When it comes to an established and well-loved brand (which can be anything, from a movie series to a clothing line) it seems one action which will always guarantee a profit is to produce a related video-game. For many, this is the only way to experience that brand in an interactive form, in which case the process is very easy to manage. But when it comes to a game like MUD, an off-road bike racing game, the problem arises that the market has already been receiving off-road games for years now.
So, the question remains, has world-motorcycle authority FIM managed to negotiate the pitfalls of game design, while still leveraging its vast influence in this area to reach success with their first tie-in game?
As far as racing games are concerned, whether they are car or bike or anything else, there is generally two ways to approach the concept. The first is to produce an ultimate racing simulation, which aims to present as close an image of reality as possible. This would be your Gran Turismo. The other is to give a no-holds barred crazy arcade style experience, where fun takes precedence over anything else. This would be your Burnout. As for MUD, it curiously enough seems to straddle the middle of these two, and presents a strange duality. In one game mode, you have a choice of four cartoonish, Guitar-hero like fictional characters to choose from, which can be levelled up via a slight RPG mechanic. In the other, you get to race with 84 famous and real-life FIM motocross racers, along courses used in the real tournament. This presents a nice level of choice for the player, but at times felt like it made the game somewhat unfocused.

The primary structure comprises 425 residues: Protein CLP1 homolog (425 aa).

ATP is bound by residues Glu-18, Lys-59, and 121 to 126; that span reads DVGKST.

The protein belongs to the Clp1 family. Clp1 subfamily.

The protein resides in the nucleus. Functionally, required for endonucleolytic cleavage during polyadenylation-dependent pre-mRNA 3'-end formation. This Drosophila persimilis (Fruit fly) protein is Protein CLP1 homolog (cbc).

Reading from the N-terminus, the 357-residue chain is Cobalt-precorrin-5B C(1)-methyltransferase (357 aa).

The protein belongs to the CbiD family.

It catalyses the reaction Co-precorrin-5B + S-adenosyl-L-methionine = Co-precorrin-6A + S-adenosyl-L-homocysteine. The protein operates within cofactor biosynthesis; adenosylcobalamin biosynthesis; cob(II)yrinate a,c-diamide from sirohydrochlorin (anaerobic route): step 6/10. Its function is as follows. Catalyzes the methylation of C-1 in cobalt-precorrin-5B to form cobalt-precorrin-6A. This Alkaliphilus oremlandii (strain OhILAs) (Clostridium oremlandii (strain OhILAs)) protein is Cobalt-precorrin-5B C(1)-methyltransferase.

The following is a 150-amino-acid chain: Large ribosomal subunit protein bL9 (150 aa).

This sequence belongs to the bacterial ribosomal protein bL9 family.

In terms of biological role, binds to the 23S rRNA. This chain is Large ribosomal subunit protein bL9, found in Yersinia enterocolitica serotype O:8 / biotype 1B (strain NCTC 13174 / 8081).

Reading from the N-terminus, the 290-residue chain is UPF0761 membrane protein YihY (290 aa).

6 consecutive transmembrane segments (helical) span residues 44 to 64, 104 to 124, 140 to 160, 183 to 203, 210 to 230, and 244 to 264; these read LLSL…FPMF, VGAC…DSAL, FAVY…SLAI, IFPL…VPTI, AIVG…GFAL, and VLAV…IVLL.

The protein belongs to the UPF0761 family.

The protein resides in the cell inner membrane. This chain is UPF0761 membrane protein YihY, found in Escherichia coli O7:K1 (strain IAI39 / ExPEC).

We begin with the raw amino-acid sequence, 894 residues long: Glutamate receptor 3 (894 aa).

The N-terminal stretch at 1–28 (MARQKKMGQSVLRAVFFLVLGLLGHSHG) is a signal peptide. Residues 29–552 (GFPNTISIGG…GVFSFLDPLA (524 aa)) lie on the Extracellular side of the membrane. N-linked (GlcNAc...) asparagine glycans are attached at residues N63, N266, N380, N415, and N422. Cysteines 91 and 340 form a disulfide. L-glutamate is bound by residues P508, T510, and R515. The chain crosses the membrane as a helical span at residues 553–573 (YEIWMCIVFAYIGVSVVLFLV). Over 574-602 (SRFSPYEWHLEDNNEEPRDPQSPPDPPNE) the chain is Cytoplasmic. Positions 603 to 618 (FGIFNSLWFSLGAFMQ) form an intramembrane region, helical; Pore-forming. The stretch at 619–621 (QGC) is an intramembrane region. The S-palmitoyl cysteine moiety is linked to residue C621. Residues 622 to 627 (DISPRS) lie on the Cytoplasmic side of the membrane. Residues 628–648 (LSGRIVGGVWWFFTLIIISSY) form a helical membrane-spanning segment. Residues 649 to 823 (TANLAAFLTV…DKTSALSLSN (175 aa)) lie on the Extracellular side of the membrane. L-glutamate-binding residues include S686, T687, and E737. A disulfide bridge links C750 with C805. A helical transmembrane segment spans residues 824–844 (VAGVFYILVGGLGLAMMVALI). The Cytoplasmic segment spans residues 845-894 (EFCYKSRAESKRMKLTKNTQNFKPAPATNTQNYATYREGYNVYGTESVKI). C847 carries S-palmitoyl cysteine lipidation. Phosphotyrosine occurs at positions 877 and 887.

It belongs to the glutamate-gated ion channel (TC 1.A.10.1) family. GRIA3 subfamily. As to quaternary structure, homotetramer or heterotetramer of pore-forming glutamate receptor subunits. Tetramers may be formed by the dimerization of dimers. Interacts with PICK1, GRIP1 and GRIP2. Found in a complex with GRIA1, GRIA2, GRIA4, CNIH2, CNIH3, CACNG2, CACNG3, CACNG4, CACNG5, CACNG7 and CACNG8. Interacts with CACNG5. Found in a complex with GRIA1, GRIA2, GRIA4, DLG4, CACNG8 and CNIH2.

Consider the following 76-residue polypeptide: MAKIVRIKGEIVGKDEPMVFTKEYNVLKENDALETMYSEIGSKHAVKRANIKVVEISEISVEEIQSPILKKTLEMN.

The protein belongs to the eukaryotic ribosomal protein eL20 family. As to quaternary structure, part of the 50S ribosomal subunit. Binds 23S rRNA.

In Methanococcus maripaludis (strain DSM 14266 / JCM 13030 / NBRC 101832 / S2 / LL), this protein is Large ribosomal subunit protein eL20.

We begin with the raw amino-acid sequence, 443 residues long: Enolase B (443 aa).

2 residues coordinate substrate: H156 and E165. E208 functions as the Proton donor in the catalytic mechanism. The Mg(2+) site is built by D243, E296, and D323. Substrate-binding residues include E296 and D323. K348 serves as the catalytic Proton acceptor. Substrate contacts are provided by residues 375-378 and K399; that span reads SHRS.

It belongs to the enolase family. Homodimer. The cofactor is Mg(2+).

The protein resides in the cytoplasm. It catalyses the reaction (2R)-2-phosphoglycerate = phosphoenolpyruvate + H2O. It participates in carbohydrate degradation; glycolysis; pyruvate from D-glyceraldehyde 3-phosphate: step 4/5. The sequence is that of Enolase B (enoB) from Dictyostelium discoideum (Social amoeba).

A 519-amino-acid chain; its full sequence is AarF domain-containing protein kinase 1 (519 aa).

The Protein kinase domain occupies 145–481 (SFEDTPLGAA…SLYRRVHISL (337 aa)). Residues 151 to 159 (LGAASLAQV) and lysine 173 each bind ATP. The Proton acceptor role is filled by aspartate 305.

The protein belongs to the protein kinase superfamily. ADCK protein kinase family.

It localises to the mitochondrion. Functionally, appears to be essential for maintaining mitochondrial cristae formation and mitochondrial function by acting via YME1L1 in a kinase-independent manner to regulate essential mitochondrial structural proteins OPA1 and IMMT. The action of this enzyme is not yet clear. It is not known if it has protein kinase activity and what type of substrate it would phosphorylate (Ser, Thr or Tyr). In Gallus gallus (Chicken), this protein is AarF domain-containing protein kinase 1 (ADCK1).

As for the races themselves, gameplay is as solid as could be hoped for. The bikes handle well, and weight mechanics while in the air are managed in a realistic fashion. This is again however juxtaposed with more arcade-style mechanics, such as getting a power boost at the start of the race, and using a manoeuvre in the air to gain a boost when landing. Added to this is the ability to “drink” a can of Monster energy drink (another of the major sponsors of the game) during the race for a quick boost to performance. The racing takes a short while to get used to, but thankfully all crashes result in the player being reset on the track fairly quickly and painlessly.
The audio sets a nice tone for the game as well, presenting a decent collection of tracks to keep the mood going as the player goes on. It does not contain many particularly well-known tracks, but the joy of a game such as this is that a track might become a new favourite after hearing it enough in a video game.
The game also boasts a well-constructed and well maintained online mode, meaning that it’s quite a joy to be able to experience with other players, and will extend the longevity of the game for quite some time. Once mastered, the single player modes do not have a particularly tough difficulty curve, and even obtaining achievements is not too difficult (you receive two for entering the first two menus on the main screen) so the option to challenge yourself against other human players might give new purpose to the game.
What MUD offers essentially is a game for fans of FIM and its official championships. This might seem like an obvious statement to make, but it should be repeated. Fans of motocross games in general would probably not find anything here to draw them away from their earlier games, and might also be put off by the very blatant brand-naming on the game. The attraction then lies in racing against some of your favourite FIM stars, on some of your favourite FIM courses. If this describes you, then by all means buy MUD. If not, perhaps rent and then decide.